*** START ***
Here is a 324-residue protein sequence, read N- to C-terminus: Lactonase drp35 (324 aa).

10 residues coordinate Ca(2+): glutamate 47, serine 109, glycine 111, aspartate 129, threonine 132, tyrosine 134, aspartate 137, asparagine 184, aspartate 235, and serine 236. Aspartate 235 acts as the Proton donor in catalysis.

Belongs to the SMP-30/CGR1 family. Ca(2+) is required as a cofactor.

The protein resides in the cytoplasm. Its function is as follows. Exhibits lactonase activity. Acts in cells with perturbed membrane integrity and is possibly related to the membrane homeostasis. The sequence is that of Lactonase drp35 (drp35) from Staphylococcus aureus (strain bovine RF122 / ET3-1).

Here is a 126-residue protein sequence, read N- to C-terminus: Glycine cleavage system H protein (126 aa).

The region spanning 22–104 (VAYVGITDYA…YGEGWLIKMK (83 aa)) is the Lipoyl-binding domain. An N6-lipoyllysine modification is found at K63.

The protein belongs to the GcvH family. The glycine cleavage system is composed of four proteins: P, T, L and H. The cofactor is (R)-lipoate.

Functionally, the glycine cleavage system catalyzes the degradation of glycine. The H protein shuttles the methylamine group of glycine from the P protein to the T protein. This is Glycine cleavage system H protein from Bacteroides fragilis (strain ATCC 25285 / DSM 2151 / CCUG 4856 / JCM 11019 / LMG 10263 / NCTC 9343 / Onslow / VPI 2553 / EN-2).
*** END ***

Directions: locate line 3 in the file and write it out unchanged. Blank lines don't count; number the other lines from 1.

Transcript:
Belongs to the SMP-30/CGR1 family. Ca(2+) is required as a cofactor.